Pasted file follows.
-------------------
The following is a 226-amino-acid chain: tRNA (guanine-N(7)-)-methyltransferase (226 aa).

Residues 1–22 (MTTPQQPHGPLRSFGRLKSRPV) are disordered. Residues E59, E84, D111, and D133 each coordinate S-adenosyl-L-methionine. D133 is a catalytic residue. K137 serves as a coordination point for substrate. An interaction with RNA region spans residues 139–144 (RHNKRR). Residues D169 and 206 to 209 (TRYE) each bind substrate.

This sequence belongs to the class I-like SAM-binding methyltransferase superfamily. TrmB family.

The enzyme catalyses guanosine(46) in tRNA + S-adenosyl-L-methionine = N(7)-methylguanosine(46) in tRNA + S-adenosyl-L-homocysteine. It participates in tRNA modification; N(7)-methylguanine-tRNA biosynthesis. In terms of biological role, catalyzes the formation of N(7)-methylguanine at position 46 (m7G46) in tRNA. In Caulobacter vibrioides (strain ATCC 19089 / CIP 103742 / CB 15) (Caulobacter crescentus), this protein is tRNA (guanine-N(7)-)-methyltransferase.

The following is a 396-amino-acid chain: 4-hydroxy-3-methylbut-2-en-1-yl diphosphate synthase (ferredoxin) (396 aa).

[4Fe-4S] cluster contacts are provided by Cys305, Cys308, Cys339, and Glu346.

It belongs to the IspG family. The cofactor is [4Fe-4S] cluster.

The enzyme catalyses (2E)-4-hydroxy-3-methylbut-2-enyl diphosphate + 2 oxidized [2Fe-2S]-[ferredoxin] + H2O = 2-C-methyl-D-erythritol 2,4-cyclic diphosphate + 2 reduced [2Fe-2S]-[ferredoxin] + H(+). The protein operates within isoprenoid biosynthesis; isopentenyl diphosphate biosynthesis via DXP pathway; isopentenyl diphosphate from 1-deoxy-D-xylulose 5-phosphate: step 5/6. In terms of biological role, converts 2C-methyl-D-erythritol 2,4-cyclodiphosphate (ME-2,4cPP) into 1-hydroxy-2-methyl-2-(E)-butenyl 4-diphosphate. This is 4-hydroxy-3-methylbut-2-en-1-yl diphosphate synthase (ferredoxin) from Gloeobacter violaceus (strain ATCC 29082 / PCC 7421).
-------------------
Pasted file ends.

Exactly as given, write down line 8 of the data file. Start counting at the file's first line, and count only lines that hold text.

The enzyme catalyses (2E)-4-hydroxy-3-methylbut-2-enyl diphosphate + 2 oxidized [2Fe-2S]-[ferredoxin] + H2O = 2-C-methyl-D-erythritol 2,4-cyclic diphosphate + 2 reduced [2Fe-2S]-[ferredoxin] + H(+). The protein operates within isoprenoid biosynthesis; isopentenyl diphosphate biosynthesis via DXP pathway; isopentenyl diphosphate from 1-deoxy-D-xylulose 5-phosphate: step 5/6. In terms of biological role, converts 2C-methyl-D-erythritol 2,4-cyclodiphosphate (ME-2,4cPP) into 1-hydroxy-2-methyl-2-(E)-butenyl 4-diphosphate. This is 4-hydroxy-3-methylbut-2-en-1-yl diphosphate synthase (ferredoxin) from Gloeobacter violaceus (strain ATCC 29082 / PCC 7421).